The unusual operations may foreshadow the return of permanent animal-to-human transplants, a procedure called xenotransplantation after xenos, the Greek word for strange or foreign. Such extreme efforts date back at least to the turn of the century. In 1905, for example, a French surgeon transplanted slices of a rabbit kidney into a child. Lamb was the animal of choice in 1923, when another kidney xenotransplant was tried.
The most notorious case of xenotransplantation may have been Baby Fae, an infant born with a heart defect that would kill her within a month. In the fall of 1984, physicians operated on the 2-week-old baby, replacing her heart with one from a young baboon. Three weeks later, her immune system having successfully waged war on the foreign organ, Baby Fae died.
Most of the enthusiasm for xenotransplantation died along with Baby Fae. Yet in the last few years, as investigators have slowly begun to understand why all past xenotransplant attempts failed, that enthusiasm has started to resurface. Researchers now believe they have a much clearer idea of why the human body fiercely rejects organs from other animals and how to circumvent that destructive process.
Several groups, for example, have recently altered the genes of pigs in order to make porcine organs more like human organs and thus less likely to be immediately rejected. Investigators are also exploring strategies to combat delayed organ rejection.
These efforts have convinced many xenotransplant researchers that their dream is possible. "We're flushed with excitement, but it's a long road ahead," cautions Fritz H. Bach of Harvard Medical School's Deaconess Hospital in Boston.
That road was laid out at the recent Third International Congress for Xenotransplantation in Boston, a meeting that drew more than 700 investigators. Motivating that crowd of scientists and physicians is a simple reality: There is a desperate need for replacement organs.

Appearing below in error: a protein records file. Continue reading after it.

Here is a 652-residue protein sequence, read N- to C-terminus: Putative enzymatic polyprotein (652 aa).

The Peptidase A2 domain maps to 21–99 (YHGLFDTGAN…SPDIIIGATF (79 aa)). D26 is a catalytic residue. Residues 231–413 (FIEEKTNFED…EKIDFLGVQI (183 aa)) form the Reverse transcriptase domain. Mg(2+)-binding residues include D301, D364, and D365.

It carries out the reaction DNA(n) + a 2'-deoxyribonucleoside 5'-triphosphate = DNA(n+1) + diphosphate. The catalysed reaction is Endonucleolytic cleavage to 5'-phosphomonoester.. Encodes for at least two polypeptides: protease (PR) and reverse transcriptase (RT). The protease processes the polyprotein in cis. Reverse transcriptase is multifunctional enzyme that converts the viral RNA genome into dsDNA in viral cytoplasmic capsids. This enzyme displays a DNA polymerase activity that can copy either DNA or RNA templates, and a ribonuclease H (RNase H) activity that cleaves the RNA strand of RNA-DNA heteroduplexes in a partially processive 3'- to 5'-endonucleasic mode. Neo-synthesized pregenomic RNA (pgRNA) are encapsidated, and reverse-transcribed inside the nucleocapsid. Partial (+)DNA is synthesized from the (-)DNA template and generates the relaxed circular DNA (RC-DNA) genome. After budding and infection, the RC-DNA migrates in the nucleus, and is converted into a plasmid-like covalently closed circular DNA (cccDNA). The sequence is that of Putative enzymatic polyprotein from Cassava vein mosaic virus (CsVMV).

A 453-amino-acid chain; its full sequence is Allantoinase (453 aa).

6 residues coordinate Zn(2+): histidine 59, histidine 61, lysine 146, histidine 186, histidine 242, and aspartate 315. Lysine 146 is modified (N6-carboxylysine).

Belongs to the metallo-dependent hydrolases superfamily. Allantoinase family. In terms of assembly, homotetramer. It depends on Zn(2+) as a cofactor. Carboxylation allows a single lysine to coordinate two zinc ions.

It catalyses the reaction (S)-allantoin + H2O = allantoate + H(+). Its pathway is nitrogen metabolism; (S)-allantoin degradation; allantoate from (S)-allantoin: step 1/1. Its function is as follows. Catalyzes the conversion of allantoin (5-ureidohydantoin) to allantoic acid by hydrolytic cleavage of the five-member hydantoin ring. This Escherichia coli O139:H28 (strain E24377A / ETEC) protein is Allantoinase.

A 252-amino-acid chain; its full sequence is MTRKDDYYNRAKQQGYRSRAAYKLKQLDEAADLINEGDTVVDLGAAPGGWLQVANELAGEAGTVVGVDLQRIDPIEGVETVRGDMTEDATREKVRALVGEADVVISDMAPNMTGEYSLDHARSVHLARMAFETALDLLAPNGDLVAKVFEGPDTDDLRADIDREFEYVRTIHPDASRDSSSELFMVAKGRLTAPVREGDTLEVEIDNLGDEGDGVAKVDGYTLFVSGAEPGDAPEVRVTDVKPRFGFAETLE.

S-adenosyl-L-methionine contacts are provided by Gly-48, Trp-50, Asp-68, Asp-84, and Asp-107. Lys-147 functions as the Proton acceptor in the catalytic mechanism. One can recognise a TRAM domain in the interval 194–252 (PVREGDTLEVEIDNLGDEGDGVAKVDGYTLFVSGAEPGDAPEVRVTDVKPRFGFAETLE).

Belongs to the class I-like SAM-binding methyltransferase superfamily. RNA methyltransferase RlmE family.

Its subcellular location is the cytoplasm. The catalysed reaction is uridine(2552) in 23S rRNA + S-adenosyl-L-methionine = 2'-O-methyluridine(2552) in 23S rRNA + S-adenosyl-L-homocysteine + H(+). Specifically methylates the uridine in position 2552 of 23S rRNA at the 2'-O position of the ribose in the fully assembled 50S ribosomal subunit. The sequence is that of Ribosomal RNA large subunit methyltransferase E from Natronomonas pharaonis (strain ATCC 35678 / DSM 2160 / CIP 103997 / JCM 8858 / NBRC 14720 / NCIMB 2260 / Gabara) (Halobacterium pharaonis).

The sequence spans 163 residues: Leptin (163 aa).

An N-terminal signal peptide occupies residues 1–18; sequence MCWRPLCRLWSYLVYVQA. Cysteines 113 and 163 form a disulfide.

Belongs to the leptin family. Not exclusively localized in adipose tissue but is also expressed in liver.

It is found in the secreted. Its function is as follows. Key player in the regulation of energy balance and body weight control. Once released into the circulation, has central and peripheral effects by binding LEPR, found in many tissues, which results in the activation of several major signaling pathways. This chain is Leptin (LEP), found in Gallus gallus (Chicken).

In the United States alone, 40,000 people languish on the waiting lists for organ transplants, according to the United Network for Organ Sharing, and the number is growing steadily. "There are eight people who die every day in the U.S. because of organ shortages," says Bach, who chaired the Boston meeting.
Though offering a solution to those shortages, xenotransplantation presents a number of difficulties that human-to-human transplants avoid. The most severe obstacle is hyperacute rejection, an immune response that within a few minutes to a few hours kills the healthy animal organ by cutting off its supply of blood. "The transplant turns black," says David H. Sachs, who directs the Transplantation Biology Research Center at Massachusetts General Hospital (MGH) in Boston.
In past xenotransplants, surgeons could avoid hyperacute rejection by using organs from chimpanzees, the primate genetically most like humans. Chimpanzees are now an endangered species, however, so researchers have turned to another close relative of humans, the baboon. In 1992, for example, pioneering transplant surgeon Thomas E. Starzl of the University of Pittsburgh Medical Center led unsuccessful efforts to transplant baboon livers into two dying patients.
Not many researchers view baboons as a good source of donor organs. The animals take a long time to raise, have organs that are often too small for human use, and perhaps most important, may harbor infectious agents that present a threat to humans (see sidebar).
Many investigators believe the future of xenotransplantation may dwell in pigpens. Pigs are easy to raise, mature quickly, produce large litters, and have organs comparable in size to humans'. Since pigs are widely raised for food, using their organs for xenotransplantation should raise fewer ethical concerns than using nonhuman primates' organs.
Despite these advantages, pig organs offer a major drawback. They provoke hyperacute rejection. That's because the surfaces of porcine endothelial cells, which line the blood vessels of the donar organs, sport molecules that their human counterparts don't.